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The Cryosphere An interactive open-access journal of the European Geosciences Union
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Volume 7, issue 2
The Cryosphere, 7, 515–535, 2013
https://doi.org/10.5194/tc-7-515-2013
© Author(s) 2013. This work is distributed under
the Creative Commons Attribution 3.0 License.
The Cryosphere, 7, 515–535, 2013
https://doi.org/10.5194/tc-7-515-2013
© Author(s) 2013. This work is distributed under
the Creative Commons Attribution 3.0 License.

Research article 26 Mar 2013

Research article | 26 Mar 2013

Variations in snow and firn chemistry along US ITASE traverses and the effect of surface glazing

D. A. Dixon1, P. A. Mayewski1, E. Korotkikh1, S. B. Sneed1, M. J. Handley1, D. S. Introne1, and T. A. Scambos2 D. A. Dixon et al.
  • 1Climate Change Institute, School of Earth and Climate Sciences, University of Maine, Orono, ME 04469, USA
  • 2National Snow and Ice Data Center, University of Colorado, Boulder, Colorado 80303, USA

Abstract. This study provides a baseline from which changes in the chemistry of the atmosphere over Antarctica can be monitored under expected warming scenarios and continued intensification of industrial activities in the Southern Hemisphere. It is the first study to measure more than 25 chemical constituents in the surface snow and firn across extensive regions of Antarctica. We present major ion, trace element, heavy metal, rare earth element and oxygen isotope data from a series of surface snow samples and shallow firn sections collected along four US ITASE traverses across East and West Antarctica. In each sample we measure dissolved concentrations of Na+, K+, Mg2+, Ca2+, Cl, NO3+, SO42−, and MS using ion chromatography and total concentrations of Sr, Cd, Cs, Ba, La, Ce, Pr, Pb, Bi, U, As, Al, S, Ca, Ti, V, Cr, Mn, Fe, Co, Na, Mg, Li, and K using inductively coupled plasma sector field mass spectrometry (ICP-SFMS). We also measure δ18O by isotope ratio mass spectrometry.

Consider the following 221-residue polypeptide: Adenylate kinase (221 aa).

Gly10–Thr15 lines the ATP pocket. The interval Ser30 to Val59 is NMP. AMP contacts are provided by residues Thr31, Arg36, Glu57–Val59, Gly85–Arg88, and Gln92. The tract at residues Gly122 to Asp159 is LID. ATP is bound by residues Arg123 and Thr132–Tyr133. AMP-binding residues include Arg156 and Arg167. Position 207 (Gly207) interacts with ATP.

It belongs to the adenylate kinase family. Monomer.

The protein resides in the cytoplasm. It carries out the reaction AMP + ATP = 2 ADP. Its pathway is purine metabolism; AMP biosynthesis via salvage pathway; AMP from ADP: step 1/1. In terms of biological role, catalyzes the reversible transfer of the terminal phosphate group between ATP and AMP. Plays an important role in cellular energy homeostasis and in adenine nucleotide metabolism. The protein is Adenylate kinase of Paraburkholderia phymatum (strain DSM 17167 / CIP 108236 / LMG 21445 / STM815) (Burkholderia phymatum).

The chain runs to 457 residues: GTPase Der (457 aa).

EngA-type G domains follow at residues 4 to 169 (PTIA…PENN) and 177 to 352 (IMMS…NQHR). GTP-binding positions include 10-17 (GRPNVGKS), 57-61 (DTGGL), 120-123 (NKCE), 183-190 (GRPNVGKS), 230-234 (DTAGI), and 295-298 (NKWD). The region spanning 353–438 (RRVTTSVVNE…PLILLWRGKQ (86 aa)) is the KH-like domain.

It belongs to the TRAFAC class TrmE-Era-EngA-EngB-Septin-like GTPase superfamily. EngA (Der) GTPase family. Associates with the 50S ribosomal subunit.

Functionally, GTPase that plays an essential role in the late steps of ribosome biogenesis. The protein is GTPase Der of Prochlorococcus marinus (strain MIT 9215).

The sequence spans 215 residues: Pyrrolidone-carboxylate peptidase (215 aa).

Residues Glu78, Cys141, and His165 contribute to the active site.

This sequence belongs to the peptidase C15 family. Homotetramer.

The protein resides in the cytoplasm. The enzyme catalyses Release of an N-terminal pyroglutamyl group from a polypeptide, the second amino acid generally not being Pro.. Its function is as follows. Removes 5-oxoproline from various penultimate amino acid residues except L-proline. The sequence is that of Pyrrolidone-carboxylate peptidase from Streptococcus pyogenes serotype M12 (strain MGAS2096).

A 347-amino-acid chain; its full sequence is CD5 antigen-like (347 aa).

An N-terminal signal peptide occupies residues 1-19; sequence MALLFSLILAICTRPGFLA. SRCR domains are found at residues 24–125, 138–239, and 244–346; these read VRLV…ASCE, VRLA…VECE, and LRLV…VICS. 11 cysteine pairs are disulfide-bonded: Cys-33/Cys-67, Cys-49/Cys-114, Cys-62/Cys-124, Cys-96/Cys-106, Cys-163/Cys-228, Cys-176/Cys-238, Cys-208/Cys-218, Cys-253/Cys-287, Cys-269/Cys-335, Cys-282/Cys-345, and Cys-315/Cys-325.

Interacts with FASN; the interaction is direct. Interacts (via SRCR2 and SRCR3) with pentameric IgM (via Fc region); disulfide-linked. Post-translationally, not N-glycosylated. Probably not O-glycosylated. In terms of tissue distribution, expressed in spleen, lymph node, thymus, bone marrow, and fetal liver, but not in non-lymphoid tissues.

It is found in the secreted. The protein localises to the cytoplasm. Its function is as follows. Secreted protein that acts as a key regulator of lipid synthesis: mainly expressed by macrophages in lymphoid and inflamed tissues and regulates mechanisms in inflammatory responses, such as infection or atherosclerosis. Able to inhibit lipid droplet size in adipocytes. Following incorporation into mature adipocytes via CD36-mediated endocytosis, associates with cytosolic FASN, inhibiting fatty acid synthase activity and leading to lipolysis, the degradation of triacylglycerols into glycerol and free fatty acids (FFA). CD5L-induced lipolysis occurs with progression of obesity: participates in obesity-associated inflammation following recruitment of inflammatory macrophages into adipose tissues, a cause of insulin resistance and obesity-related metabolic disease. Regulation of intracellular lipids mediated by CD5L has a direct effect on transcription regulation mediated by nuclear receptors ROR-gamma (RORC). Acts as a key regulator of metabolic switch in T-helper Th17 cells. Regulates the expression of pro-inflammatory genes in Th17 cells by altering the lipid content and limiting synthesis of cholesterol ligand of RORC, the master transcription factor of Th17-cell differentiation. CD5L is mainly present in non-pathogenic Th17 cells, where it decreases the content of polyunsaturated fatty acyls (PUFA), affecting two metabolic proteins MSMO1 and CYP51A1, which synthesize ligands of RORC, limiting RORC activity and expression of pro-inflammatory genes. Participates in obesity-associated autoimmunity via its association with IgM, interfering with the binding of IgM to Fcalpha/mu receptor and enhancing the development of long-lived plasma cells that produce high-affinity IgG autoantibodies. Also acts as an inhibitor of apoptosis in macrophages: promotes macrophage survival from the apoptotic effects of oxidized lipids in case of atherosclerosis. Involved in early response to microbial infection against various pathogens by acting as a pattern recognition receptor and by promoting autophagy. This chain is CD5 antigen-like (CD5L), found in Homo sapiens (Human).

Satellite remote sensing measurements of microwave backscatter and grain size are used to assist in the identification of glaze/dune areas across Antarctica and determine if these areas can possibly contain useful chemical climate records. The majority of the non-glaze/dune samples in this study exhibit similar, or lower, concentrations to those from previous studies. Consequently, the results presented here comprise a conservative baseline for Antarctic surface snow chemical concentrations.

The elements Cd, Pb, As and Bi are enriched across Antarctica relative to both ocean and upper crust elemental ratios. Local and global volcanic outgassing may account for the majority of the Bi measured in East and West Antarctica and for a significant fraction of the Cd and As. However, significant concentrations of Cd, Pb, and As remain across much of Antarctica.

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